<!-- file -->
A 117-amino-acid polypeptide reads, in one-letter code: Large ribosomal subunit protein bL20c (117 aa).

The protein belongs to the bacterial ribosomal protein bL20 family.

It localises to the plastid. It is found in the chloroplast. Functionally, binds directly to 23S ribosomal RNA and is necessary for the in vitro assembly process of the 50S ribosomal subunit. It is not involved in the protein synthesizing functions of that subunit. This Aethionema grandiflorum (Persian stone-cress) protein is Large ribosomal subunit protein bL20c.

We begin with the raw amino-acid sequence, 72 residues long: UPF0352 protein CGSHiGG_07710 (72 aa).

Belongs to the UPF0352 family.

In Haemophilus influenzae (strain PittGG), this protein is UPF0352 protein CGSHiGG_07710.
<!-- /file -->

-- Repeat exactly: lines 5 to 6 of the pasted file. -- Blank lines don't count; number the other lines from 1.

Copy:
Belongs to the UPF0352 family.

In Haemophilus influenzae (strain PittGG), this protein is UPF0352 protein CGSHiGG_07710.